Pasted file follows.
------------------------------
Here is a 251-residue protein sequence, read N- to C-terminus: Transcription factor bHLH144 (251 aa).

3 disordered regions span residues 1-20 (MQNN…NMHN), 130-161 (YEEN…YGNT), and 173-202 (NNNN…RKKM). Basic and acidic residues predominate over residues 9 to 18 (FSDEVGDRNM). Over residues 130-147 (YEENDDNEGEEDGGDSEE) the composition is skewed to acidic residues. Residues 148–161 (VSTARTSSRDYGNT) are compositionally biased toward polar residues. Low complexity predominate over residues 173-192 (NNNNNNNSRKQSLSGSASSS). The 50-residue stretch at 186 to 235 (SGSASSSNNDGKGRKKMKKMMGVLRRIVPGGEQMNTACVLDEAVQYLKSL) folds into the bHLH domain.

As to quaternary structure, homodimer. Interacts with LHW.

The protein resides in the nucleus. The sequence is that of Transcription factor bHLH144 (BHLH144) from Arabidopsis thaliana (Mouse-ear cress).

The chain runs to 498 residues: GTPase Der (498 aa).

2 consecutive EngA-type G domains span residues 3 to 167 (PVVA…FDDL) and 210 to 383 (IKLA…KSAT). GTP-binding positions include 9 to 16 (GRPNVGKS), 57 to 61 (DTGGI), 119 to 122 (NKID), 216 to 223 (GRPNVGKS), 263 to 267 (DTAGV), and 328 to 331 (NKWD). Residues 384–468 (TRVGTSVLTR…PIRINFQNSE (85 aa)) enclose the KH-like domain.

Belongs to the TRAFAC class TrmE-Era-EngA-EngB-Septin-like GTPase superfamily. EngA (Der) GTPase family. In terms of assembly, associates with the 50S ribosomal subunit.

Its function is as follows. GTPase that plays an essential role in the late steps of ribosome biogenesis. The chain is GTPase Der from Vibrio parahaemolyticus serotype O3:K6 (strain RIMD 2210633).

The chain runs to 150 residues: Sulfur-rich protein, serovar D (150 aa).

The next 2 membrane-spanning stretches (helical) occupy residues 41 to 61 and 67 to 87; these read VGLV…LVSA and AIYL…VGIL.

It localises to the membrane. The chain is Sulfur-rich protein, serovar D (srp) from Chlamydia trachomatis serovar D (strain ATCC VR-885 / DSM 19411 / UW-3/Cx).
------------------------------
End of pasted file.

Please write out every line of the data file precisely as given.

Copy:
Here is a 251-residue protein sequence, read N- to C-terminus: Transcription factor bHLH144 (251 aa).

3 disordered regions span residues 1-20 (MQNN…NMHN), 130-161 (YEEN…YGNT), and 173-202 (NNNN…RKKM). Basic and acidic residues predominate over residues 9 to 18 (FSDEVGDRNM). Over residues 130-147 (YEENDDNEGEEDGGDSEE) the composition is skewed to acidic residues. Residues 148–161 (VSTARTSSRDYGNT) are compositionally biased toward polar residues. Low complexity predominate over residues 173-192 (NNNNNNNSRKQSLSGSASSS). The 50-residue stretch at 186 to 235 (SGSASSSNNDGKGRKKMKKMMGVLRRIVPGGEQMNTACVLDEAVQYLKSL) folds into the bHLH domain.

As to quaternary structure, homodimer. Interacts with LHW.

The protein resides in the nucleus. The sequence is that of Transcription factor bHLH144 (BHLH144) from Arabidopsis thaliana (Mouse-ear cress).

The chain runs to 498 residues: GTPase Der (498 aa).

2 consecutive EngA-type G domains span residues 3 to 167 (PVVA…FDDL) and 210 to 383 (IKLA…KSAT). GTP-binding positions include 9 to 16 (GRPNVGKS), 57 to 61 (DTGGI), 119 to 122 (NKID), 216 to 223 (GRPNVGKS), 263 to 267 (DTAGV), and 328 to 331 (NKWD). Residues 384–468 (TRVGTSVLTR…PIRINFQNSE (85 aa)) enclose the KH-like domain.

Belongs to the TRAFAC class TrmE-Era-EngA-EngB-Septin-like GTPase superfamily. EngA (Der) GTPase family. In terms of assembly, associates with the 50S ribosomal subunit.

Its function is as follows. GTPase that plays an essential role in the late steps of ribosome biogenesis. The chain is GTPase Der from Vibrio parahaemolyticus serotype O3:K6 (strain RIMD 2210633).

The chain runs to 150 residues: Sulfur-rich protein, serovar D (150 aa).

The next 2 membrane-spanning stretches (helical) occupy residues 41 to 61 and 67 to 87; these read VGLV…LVSA and AIYL…VGIL.

It localises to the membrane. The chain is Sulfur-rich protein, serovar D (srp) from Chlamydia trachomatis serovar D (strain ATCC VR-885 / DSM 19411 / UW-3/Cx).